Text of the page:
As much as I loved that game, I somehow managed to miss out on the second and third games in the series. This is made even odder by the fact that I would actually go on to play the glorious GameCube remake, along with the slightly tweaked analog-enabled PS1 edition. But as far as the series went, I mostly overlooked it. I'd eventually get into the extremely awesome GBC game Resident Evil Gaiden, which took cues from series inspiration Sweet Home, and finally the absolutely incredible Resident Evil 4. The fourth game blew my mind -- like many a gamer -- but also seemed to change many of the things that made the original what it was. Gone was the claustrophobia and in was the vast rural landscape. Tension was pushed to the side for high energy action. And really in a way the whole Night/Return of the Living Dead vibe was replaced with something much more akin to HP Lovecraft's "Shadow Over Innsmouth" (or perhaps more specifically Stuart Gordon's film adaptation Dagon).

So to finally delve into Code: Veronica has been something of a revelation -- a reminder of a simpler, and more riveting era of gaming. I should go on to remind you here that these recent blog posts chronicling my slow discovery of the Dreamcast's library was meant to be done so with the intention that I would put in some serious time with each game before writing about each. I confess that at this point I've only played two hours of Veronica. Two hours, and I've made very little progress. I don't even have a save on my VMU at this point. And yet I was driven to write about it now.

Let me walk you through my experience with the game thus far. I was first greeted to an amazing CGI intro that reminded me once again at the processing power of the Dreamcast. Watching the intro I found it hard to believe that this wasn't a DVD. Everything was so detailed, so believable from the visuals to the soundtrack. And then I was dropped into the game, in a dark room in need of a light. I thought for a moment that my monitor needed some tweaking. I played with the brightness, contrast, etc. Nothing. After several minutes I finally figured out that I had a lighter in my inventory. Duh.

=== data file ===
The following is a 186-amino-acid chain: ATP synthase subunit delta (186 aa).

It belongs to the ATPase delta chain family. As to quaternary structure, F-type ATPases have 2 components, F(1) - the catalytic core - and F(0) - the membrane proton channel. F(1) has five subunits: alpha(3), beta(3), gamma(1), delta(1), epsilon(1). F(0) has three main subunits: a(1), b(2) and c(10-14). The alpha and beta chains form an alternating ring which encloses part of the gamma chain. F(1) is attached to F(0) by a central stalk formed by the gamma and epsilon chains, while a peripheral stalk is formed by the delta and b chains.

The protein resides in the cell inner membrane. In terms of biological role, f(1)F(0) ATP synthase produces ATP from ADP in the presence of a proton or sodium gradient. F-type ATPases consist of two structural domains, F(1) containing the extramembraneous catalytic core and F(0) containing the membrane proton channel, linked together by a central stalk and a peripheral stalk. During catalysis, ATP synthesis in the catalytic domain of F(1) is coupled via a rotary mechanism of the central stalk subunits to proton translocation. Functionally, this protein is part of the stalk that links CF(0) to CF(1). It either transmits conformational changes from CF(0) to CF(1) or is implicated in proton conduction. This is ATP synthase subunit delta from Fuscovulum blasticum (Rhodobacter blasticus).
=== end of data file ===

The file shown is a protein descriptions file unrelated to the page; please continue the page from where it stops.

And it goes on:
Once I could see where I was going and the game actually began I was reminded of something:  Tank Controls. Oh how disheartening. I had forgotten just how utterly terrible the whole tank control scheme was. I checked the options menu, but sadly there was no alternate control setting. So tank controls it was. Certainly it took me a while to re-acclimate myself with this affliction. But soon enough I was on my way picking up a knife, some bullet shells for a gun I had yet to find, green herb for healing and -- oh no! -- a typewriter ribbon. There it was, the other horrible device that made the original RE such a pain. Set save-points. I took a gulp, and ventured on.

Now let me just side-track for a moment in case it sounds like I'm complaining too much. Here are two devices that I've processed to hate about the series; two devices that were alleviated by the time RE4 hit. Yet I can't say they are without their merit. Personally, as a gamer I hate tank controls because I just find them impossible to wrap my brain around consistently. I can never do what I want without thinking long and hard. And I personally, as a gamer hate set save-points because I just don't have the same time I had when I was a teenager. I hate making a bunch of progress only to realize that I need to get to bed and can't find a place to save. Yet as a game fan, I think tank controls are sort of brilliant within the survival horror genre. They create a sort of fumbling confusion that can really elevate the tension in those fight-or-flight moments. And again, as a game fan the set save points force you to really think about when you should save instead of always playing it safe. These are at least interesting devices within the genre.

Continuing on I made it to the first zombie encounter. It's within a graveyard where you are surrounded by five zombies. This is where I first died. And then I died again. And again. And again. I swung that puny knife so many times, fumbling around with my tank controls, flailing and almost never making contact with zombie flesh. It took me maybe five continues before I realized I could just run my way out of that graveyard and right into a cut-scene that would give me a handgun. I should also note at this point I was on eBay researching whether or not a Code Veronica strategy guide was published for the Dreamcast. Sadly, it looks as though any of them were for later ports of the game, and really I'm not one to collect strategy guides under normal circumstances but have kind of warmed to the idea of Dreamcast ones. Oh well.

From here the game started to open itself up a lot more. The path was far less linear. The "right" door was less obvious. I staggered, bleeding down a long alley before realizing there were more zombies than I wanted to deal with ahead. When I started to make my way back I was startled by zombie dogs! And just like in the original game, I jumped you guys. I mean really jumped and let out a yell that I think startled my poor wife who was trying to relax with a book. I just barely killed the dogs and made my way back to a porch that had a green herb for me. After healing up I headed inside and was forced to battle some more zombies. I cleared the room and searched it for goods before making my way into a bedroom lined with bunk beds.